Little did he know that after his second year in junior hockey, he would be recruited to play at Liberty alongside his linemates Truett Olson and Jackson Vercellono, who push him to be a better hockey player every day.

“It’s easy to point out my points and everything, but playing with those two guys every day has been awesome because they’re just really consistent in their attitude and just their play style,” Kalandyk said.

To make things exciting, he and his teammate goaltender Nick Bernstein have an ongoing bet to keep him consistent and challenged in practice.

“I had to score three goals on him in practice, or I owe him five bucks,” Kalandyk joked. “It’s been going back and forth.”

This year, the team truly bonded on a winter break trip to Helsinki, Finland, where they served with trip coordinator David Pike.

“We did a couple of mentoring things with their U-20 and U-18 team. We played the U-18 team and got to have dinner with them and just hang out with them, played a couple of videos for them,” Kalandyk said. “Ultimately we just talked and showed them that God’s there and that he’s ready to accept them with open arms.”

The experience led Kalandyk to do the same and accept God with open arms in a baptism — on his birthday — in Finland.

“Watching (David Pike) pick up his cross and work for God every day I think is really inspiring to me, to see the work he’s doing over there, just trying to help out all the younger kids over there and all the hockey guys there,” Kalandyk said. “It was just really cool to see.”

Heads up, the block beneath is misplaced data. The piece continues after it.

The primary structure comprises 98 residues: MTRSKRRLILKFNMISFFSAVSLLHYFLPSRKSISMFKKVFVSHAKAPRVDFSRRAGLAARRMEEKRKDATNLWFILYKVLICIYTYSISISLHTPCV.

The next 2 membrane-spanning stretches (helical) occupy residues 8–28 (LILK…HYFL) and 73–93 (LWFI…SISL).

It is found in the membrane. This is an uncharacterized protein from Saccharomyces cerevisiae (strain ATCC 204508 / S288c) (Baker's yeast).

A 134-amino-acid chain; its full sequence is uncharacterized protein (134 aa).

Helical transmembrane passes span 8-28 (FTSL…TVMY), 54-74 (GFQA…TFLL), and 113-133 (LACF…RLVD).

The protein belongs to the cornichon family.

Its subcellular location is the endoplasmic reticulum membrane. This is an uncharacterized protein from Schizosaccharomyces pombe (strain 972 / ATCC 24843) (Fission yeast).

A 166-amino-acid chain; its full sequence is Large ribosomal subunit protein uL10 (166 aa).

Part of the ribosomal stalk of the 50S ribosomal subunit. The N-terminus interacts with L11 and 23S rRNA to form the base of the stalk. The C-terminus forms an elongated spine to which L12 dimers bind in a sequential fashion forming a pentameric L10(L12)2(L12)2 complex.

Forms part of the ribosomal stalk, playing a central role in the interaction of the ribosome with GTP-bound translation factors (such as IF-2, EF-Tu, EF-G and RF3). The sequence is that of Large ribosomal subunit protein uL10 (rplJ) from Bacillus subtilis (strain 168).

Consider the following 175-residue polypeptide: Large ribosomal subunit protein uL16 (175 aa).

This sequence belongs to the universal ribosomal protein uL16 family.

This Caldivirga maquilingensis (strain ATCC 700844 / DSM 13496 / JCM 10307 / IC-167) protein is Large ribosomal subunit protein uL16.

The 24-year-old’s contributions to Liberty’s hockey program have been nothing short of stellar.

Photo by Anna Wheat

Representing the USA at the World Cup of Hockey in 2023, held in Carta, Harghita and Romania, Kalandyk etched his name in the halls of hockey history by helping bring home the gold alongside a few familiar faces including Matt Bartel, Jason Foltz, Lazarus Kaebel and Colin Baird.

Beyond his athletic achievements, Kalandyk’s commitment to his studies and his faith shines brightly, balancing the demands of a rigorous academic curriculum in finance and
accounting with the rigors of competitive hockey. Getting up for work at 7:20 a.m. to practice at the rink until 5:00 p.m. to come home for dinner and homework only to do it again the next day — there is no doubt that he exemplifies the essence of an online student athlete.

“Being consistent and giving enough time for school, at least a couple of hours a day to just stay on top of homework is huge,” Kalandyk said. “That’s really helped me out.”

Looking toward the future,  Kalandyk is ready for the next chapter of his life off the ice and in the air with an internship at Lockheed Martin on the horizon, as well as potential opportunities in professional hockey. He embraces the journey ahead with enthusiasm and a sense of purpose.

“I think it’s time to just try something new,” Kalandyk said. “It’s been a long go of doing hockey.”

Coleman is a sports reporter for the Liberty Champion